In a number of ways, Annette Heller has been a trailblazer within the legal profession.
When studying to become a lawyer, she was one of only 10 women in her starting class at Saint Louis University School of Law. She also pioneered a trademark and copyright practice in St. Louis at a time when lawyers generally did not focus solely on those areas.
The St. Louis native said she was encouraged to become a lawyer by three men in her life. The first two were an undergraduate professor who taught business law and a lawyer she worked with at her first job out of college, at the Ralston Purina Company.
“The last person that encouraged me — I married,” she said. That encouragement was especially noteworthy because it came in the early 1970s, she said.
“Most guys would never have thought about a woman going to law school because it was very few of us at the time,” she said.
With his support, she attended night school at SLU Law, graduating in 1976. She said she remembers that year especially well because she was four months pregnant with her first son when she took the bar exam.
Out of law school, Heller worked as a trademark and copyright attorney in-house for Ralston Purina until 1983, when she decided to strike out and establish her own firm. She said she needed more flexibility to raise her children than the corporate world offered.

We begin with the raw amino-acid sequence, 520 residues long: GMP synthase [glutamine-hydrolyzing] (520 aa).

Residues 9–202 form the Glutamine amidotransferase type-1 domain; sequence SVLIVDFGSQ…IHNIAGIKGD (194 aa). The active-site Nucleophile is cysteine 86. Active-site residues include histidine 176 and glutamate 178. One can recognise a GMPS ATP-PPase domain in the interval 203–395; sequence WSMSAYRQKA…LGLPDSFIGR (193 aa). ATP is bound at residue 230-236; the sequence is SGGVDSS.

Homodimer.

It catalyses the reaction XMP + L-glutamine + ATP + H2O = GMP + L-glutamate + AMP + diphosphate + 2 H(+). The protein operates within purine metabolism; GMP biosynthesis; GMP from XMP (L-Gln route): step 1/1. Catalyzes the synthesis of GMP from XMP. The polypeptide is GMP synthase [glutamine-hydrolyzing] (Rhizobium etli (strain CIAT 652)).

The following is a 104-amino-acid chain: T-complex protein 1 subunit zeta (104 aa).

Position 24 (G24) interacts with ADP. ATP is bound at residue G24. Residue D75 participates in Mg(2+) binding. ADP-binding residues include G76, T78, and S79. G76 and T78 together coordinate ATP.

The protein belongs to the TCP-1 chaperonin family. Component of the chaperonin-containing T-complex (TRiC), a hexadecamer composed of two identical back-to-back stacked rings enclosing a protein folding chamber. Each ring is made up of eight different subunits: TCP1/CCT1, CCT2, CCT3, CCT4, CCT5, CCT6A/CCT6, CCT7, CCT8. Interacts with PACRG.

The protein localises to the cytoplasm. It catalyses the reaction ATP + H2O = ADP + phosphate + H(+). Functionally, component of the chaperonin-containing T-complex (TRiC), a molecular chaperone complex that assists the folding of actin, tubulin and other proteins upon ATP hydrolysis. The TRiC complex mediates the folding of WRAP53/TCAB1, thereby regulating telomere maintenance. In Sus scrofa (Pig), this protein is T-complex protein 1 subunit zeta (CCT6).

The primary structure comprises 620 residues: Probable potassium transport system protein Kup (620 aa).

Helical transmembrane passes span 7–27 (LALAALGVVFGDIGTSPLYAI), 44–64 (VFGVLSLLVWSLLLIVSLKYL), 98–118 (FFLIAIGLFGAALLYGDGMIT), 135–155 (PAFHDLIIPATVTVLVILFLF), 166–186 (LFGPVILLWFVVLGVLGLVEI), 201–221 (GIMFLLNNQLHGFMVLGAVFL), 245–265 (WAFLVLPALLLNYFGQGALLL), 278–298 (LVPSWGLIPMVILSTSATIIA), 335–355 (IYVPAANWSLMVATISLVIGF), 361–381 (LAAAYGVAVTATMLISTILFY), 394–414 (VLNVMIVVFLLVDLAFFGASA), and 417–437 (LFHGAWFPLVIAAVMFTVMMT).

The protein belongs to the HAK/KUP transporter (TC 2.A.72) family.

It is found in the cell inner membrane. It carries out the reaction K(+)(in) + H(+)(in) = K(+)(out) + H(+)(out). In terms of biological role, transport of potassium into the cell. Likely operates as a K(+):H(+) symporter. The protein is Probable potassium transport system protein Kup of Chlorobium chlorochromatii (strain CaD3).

“It was a big leap for me because I didn’t really know if it would work, but it did, and I’m very pleased that I made that decision with the encouragement of my husband and his support,” she said.
When she started her firm, Heller said other attorneys in St. Louis weren’t exclusively doing trademark and copyright law.
“It’s an area that most general lawyers don’t have any experience in,” she said. “It’s overlooked until a problem arises and [a company is] told they have to change their name. To some businesses, that could be a death sentence.”
Heller said she enjoys talking with her clients about their work and how they can best promote it. She mostly works with small and medium-size businesses. Her clients through the years have included Scottrade and the illustrator Mary Engelbreit.
Heller is among the country’s top trademark attorneys in terms of the number of trademark applications she has filed. During her career, she has filed more than 4,800 trademark applications. Of that number, she estimates she has successfully registered at least 75 percent.
Heller is a founding member and former president of the Women Lawyers Association of Greater St. Louis and a former member of The Missouri Bar’s Board of Governors. She also serves as an at-large member of the board of The Bar Association of Metropolitan St. Louis, and she is a longtime member of The Lawyers Association of St. Louis and a regular in the group’s annual Gridiron Show.